However, expanding the transportation system is costly and will not allow us to expand our services enough for the increased number of home-bound seniors, some of whom cannot leave their homes at all.

Consequently, we are proposing the Any City Senior Center's Women's Outreach Pilot Program to test the practicality of bringing services to individuals in their homes. 

We think that by using volunteers, supervised by one professional staff member (a social worker), that we can help expand the horizons of a significant number of home-bound senior women.

We have limited our pilot to women because of the preponderance of single women seniors in our community. If the pilot is successful, of course, we would want to expand our programs to include men and couples who are home-bound.

Our one-year pilot program objectives include:

 1) establishing once-weekly visits to 50 home-bound women; 

2) recruiting 100 volunteers to make those visits on a rotating basis (many of the volunteers we expect to recruit from our current elders who visit our facility); and 

3) improving the health and activity levels of those visited as measured by several available survey tools, used at pre-set intervals throughout the year.

Some of the activities that we plan to include in our home visits include: 

  • cooking lessons that incorporate easy-to-prepare and nutritious food; 
  • teaching simple exercise routines suitable to each elder's physical condition; 
  • the introduction of socialization through the playing of board and card games;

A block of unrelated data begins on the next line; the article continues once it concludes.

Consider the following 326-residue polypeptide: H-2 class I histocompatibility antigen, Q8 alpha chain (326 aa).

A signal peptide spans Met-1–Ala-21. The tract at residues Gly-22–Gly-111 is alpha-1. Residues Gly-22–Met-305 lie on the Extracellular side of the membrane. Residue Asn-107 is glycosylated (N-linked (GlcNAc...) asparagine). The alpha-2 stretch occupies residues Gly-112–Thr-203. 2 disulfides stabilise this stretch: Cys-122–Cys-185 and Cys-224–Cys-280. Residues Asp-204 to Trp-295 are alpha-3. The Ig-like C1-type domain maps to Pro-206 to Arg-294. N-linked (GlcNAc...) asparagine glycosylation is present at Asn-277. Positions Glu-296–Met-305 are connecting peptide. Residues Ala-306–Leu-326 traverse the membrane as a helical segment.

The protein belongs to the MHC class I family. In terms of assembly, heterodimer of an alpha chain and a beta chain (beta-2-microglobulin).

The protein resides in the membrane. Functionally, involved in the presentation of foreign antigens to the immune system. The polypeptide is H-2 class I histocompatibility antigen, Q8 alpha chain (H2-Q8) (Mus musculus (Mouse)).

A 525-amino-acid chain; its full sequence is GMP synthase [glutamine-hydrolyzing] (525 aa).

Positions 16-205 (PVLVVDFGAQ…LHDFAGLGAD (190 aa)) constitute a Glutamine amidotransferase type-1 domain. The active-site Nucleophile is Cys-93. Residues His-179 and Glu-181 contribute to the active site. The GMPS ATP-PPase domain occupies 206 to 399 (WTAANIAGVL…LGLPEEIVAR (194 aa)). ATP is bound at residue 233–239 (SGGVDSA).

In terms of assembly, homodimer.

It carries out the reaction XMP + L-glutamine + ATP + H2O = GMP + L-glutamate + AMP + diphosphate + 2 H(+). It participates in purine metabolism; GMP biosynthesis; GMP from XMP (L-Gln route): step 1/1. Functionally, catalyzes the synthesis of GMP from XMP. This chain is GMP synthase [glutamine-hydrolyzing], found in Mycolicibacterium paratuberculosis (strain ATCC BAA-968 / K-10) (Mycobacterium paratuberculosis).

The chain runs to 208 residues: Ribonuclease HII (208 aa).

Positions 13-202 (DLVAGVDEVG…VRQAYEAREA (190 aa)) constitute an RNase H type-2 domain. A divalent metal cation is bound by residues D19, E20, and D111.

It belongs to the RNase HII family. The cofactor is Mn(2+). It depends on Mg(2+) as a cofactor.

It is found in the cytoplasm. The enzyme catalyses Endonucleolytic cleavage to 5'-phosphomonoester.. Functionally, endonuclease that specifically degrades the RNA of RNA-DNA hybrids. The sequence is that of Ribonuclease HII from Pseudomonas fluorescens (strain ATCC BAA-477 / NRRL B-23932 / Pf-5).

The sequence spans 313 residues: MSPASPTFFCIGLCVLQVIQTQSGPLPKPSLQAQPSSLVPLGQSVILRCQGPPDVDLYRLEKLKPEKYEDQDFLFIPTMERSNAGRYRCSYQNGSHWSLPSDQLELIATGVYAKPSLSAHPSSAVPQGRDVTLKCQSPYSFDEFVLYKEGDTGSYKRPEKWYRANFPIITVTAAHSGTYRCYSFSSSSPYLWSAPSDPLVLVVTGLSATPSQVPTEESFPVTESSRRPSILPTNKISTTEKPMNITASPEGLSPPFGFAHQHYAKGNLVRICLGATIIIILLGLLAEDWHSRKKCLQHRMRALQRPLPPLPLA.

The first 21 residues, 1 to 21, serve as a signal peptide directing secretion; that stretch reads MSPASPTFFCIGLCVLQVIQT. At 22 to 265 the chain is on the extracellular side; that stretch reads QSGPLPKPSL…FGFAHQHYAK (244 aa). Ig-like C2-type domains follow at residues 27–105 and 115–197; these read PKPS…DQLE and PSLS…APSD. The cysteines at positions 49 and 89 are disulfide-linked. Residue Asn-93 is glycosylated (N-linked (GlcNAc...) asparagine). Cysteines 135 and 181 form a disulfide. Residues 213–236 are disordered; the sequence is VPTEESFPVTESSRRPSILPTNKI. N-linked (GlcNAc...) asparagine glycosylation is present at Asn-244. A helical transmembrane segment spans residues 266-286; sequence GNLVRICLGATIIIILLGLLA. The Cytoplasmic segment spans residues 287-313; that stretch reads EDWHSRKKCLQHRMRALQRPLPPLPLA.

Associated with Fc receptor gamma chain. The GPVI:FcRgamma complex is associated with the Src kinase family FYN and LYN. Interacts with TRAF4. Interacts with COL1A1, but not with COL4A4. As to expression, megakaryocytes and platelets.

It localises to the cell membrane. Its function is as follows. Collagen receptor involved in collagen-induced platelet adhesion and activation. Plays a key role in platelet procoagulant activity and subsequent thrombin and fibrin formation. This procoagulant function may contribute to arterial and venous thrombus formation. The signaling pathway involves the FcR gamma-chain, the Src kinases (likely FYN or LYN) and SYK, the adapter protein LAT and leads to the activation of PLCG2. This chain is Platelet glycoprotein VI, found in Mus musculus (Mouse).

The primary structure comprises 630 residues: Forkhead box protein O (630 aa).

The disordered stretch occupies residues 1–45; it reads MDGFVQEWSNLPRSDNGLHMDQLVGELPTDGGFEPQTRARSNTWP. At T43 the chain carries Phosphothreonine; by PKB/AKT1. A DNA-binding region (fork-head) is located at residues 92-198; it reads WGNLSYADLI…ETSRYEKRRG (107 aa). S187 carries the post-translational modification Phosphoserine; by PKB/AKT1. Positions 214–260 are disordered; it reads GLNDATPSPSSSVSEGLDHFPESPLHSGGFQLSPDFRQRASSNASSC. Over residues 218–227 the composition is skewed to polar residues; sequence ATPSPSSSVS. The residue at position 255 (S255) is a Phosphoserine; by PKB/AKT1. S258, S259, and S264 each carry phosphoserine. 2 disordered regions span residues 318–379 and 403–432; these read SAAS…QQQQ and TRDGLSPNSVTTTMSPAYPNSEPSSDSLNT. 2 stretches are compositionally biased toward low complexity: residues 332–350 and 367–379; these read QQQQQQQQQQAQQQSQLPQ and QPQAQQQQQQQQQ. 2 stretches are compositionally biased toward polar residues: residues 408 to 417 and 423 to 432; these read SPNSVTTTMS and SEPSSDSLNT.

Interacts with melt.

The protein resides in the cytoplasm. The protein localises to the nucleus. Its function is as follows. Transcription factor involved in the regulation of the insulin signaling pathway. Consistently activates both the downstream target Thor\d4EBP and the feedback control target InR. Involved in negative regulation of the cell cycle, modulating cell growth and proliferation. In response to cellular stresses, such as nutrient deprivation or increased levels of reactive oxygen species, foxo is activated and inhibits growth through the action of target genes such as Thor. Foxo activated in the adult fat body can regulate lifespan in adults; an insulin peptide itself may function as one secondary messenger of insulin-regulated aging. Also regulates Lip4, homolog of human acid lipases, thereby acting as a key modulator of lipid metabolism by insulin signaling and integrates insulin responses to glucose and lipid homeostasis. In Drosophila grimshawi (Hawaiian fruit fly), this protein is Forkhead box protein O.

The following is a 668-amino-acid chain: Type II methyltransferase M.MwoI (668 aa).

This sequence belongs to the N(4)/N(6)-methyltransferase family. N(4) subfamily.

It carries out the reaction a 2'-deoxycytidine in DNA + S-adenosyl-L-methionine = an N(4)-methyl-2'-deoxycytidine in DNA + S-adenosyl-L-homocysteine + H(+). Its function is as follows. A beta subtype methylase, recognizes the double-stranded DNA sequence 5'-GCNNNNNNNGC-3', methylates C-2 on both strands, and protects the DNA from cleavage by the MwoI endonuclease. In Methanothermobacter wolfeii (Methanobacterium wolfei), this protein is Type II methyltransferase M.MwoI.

• simple tests of mental capacities, 
  • and the introduction of standard methods of combating loneliness and depression, loss of memory, and lack of mental stimulation.

The total cost of our pilot program for one year is $70,000. Half of that has already been committed from both the county government and other funders. 

Your investment of $35,000 will complete the funding we need to implement the pilot project fully. Our board of directors is enthusiastic about the project, and we already have many volunteers who have expressed interest.

We look forward to partnering with your foundation on this exciting project. 

If you have any questions or would like to receive a full proposal, please feel free to contact me at 490-982-1157 (or by email at 

We sincerely appreciate your consideration of our request and look forward to hearing from you soon.


Janet B. Feelgood
Executive Director
Any City Senior Center

P.S. I enclose our latest annual report and catalog of activities offered at our Senior Center.